There are SO many questions that came to me after the presentation. Here are just a few: I wonder if they have the same problems that we do with technology? What is their Internet policy? What is their view on cell phones and iPods in the classroom? How are they funded? How is curriculum development dealt with (I don’t know how it works in the US, but in SK, we have to follow the SK curriculum and do not have that type of freedom to develop our own curriculum at individual schools – correct me if I am wrong here)? How are personal laptops dealt with? What advice would they have to teachers about implementing technology; 1:1; parent communication; social networking in schools (or as Chris referred to it – academic networking – maybe this would motivate teachers to use it in classrooms!)?

See my fellow classmates posts about Chris’ great presentation: Rosanne, Dave, Corey, Ken, Leah, Marlene, Shaun, Walter

D’Arcy Norman and Brian Lamb were our guest speakers in Tuesday night’s ECI 831 class. They started out the evening by tripping us out with this wacky YouTube video
and then got into the topic of Open, Connected & Social “Repositories”. There was a lot of information shared, so I will just share a few points that really stuck with me.

Organizing Data
The old way of organizing data was to create data and store it in silos that were very complicated because of all of the metadata that was created to organize/store it. This just doesn’t make sense with the “information explosion” of today and therefore folksonomy is a better solution. I finally understand what a folksonomy is too (for those who are reading this and saying “What the?”, folksonomies are people working together socially to sort things out).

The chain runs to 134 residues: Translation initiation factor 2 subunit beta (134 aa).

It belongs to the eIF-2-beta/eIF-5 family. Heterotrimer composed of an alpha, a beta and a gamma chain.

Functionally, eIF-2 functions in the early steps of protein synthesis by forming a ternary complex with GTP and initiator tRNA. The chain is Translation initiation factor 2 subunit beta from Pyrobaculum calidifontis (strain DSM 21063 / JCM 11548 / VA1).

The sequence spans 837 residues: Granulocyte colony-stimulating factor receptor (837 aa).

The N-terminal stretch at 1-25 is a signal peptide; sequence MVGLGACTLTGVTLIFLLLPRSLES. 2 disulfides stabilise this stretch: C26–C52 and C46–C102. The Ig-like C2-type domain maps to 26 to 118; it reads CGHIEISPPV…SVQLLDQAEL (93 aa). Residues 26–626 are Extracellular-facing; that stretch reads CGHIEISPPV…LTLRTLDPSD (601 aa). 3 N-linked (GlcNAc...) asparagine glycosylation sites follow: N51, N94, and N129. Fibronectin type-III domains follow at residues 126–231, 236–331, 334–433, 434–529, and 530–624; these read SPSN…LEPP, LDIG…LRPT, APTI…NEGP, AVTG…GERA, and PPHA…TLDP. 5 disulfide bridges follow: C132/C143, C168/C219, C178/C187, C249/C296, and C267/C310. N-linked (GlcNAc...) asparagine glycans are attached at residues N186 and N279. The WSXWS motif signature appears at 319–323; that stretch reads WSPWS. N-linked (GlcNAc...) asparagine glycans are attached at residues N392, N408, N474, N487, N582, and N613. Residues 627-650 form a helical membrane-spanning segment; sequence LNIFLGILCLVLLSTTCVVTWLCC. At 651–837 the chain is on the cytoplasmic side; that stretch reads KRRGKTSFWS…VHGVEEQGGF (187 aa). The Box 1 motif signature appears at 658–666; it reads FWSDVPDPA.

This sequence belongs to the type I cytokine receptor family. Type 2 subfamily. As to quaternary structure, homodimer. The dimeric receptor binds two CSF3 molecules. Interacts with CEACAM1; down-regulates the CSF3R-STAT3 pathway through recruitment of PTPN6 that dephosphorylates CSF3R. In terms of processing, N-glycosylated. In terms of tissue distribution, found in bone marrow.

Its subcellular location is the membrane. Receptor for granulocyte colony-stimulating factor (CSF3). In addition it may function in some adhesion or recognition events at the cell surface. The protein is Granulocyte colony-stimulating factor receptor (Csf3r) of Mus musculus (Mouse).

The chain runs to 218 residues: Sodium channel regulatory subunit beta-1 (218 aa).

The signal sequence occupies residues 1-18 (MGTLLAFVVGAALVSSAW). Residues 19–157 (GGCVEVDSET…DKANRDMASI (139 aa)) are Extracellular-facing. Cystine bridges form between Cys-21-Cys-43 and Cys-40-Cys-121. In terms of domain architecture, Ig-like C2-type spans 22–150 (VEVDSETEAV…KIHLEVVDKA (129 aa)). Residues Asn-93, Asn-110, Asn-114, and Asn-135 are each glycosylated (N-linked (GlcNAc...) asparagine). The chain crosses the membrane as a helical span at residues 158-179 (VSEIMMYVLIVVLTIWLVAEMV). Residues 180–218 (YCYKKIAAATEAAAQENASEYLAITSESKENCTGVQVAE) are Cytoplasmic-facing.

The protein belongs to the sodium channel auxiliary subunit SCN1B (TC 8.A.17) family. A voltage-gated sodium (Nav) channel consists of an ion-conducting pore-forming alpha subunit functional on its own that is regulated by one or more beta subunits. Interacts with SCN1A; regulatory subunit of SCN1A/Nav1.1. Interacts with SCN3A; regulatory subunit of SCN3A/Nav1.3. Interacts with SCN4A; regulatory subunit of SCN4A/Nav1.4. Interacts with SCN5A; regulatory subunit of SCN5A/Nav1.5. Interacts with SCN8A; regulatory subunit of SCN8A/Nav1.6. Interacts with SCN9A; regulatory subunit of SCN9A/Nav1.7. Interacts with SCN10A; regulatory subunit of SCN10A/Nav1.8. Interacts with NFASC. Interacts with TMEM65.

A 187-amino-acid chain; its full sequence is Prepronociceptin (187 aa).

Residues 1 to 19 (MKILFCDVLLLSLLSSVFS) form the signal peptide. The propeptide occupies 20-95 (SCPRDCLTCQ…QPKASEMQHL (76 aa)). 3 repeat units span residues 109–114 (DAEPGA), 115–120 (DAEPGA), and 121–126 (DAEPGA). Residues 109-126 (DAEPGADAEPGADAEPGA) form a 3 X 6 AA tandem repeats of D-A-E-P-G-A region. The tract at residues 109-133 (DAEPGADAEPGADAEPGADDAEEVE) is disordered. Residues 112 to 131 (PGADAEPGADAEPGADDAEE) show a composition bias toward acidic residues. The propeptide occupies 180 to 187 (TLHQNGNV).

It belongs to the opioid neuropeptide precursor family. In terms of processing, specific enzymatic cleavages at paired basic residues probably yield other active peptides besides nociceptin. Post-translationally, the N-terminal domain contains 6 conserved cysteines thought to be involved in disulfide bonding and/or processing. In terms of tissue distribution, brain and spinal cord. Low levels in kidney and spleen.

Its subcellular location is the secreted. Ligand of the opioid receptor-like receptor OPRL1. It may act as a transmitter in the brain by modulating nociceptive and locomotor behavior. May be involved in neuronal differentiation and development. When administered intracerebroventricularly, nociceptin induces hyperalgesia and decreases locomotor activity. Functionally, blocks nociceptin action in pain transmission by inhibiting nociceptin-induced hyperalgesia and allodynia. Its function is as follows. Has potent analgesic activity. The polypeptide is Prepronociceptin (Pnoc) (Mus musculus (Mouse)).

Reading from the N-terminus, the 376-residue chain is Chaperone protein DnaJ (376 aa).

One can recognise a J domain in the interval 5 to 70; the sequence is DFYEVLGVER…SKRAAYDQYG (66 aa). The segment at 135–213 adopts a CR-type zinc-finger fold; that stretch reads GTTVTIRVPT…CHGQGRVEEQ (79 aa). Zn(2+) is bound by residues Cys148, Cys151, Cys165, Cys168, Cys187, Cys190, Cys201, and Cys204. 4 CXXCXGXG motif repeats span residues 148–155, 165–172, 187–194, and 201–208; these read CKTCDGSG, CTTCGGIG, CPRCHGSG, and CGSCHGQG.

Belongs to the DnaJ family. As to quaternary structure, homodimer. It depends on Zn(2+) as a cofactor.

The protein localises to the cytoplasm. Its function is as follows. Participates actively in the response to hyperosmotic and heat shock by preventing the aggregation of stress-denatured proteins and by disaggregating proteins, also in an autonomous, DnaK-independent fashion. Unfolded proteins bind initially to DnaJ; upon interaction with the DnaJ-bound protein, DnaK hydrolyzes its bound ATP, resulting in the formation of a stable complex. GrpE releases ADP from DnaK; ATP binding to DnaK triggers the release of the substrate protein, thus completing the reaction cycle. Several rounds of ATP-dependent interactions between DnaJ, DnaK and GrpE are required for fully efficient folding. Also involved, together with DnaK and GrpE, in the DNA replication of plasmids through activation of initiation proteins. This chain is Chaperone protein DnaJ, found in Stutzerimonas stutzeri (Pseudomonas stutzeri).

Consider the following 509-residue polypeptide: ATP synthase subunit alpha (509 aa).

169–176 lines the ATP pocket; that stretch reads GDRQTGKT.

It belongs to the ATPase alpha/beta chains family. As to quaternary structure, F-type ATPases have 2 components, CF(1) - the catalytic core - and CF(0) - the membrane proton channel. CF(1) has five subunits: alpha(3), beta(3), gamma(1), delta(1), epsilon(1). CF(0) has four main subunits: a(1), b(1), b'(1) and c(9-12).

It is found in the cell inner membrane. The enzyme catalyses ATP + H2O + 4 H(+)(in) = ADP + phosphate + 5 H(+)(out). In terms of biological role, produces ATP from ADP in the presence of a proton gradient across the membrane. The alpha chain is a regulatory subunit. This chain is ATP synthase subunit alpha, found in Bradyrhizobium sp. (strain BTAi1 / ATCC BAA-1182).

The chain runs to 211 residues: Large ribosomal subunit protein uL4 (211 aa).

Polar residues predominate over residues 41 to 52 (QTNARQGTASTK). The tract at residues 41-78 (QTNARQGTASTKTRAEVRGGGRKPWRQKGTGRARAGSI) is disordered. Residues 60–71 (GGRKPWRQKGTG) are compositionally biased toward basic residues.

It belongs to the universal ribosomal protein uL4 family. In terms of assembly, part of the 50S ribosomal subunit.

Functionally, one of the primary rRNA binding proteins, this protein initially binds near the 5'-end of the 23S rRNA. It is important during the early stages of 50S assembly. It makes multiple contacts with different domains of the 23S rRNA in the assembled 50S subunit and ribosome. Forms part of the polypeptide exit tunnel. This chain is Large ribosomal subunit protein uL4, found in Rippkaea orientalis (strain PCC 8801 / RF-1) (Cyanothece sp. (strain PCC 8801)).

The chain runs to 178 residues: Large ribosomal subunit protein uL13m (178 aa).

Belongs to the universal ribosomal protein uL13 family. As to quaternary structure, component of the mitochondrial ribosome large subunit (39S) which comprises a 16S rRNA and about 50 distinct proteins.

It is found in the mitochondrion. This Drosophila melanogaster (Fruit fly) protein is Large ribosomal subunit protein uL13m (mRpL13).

They stressed the power of tagging information. This has really changed how we find information.

Control
Technology is getting much cheaper in most cases, however, higher education is still spending money – is this because the institutions like control and want to limit the use of Web 2.0 tools?

New Phrase
I liked a new phrase that emerged during the discussion “choice fatigue” – so much to choose from; where to start? I think this is a huge part of why there is a very slow integration of technology into educational settings. Educators are already overwhelmed with the things being piled on them and technology is just one more, but it is so complex and there is so much to choose from and learn about, that many teachers turn away from it and knock it down on their priority list. How do we tackle this choice fatigue? Ideas? Thoughts?

Okay, here is my disclaimer: to all of you Second Life lovers out there – you can hate me for my opinions, but that is all they are is my opinions. I am a real technology supporter and lover, but having said that, you will see that my opinions below do not fit with this statement at all. I am very much a newbie to Second Life, so please keep this in mind as you read my first impressions.

I have created my “virtual self” in Second Life (SL) and I have to say, that like my classmate, Dean, I can’t say that it has been that positive thus far. I think I will stick with my First Life – in the real world, with my real self.

One of my issues with SL is personal image. As if anyone creates themselves in a likeness to themselves – it has places for “saddle-bags” and “love handles”, but I think that most people turn those as close to “none” as they can. So far I haven’t seen any overweight people in SL even though studies everywhere say how obese our society is. I tried to make my Avatar similar to my RL self, but as much as I tried to do that, my Avatar is still quite stunning comparatively.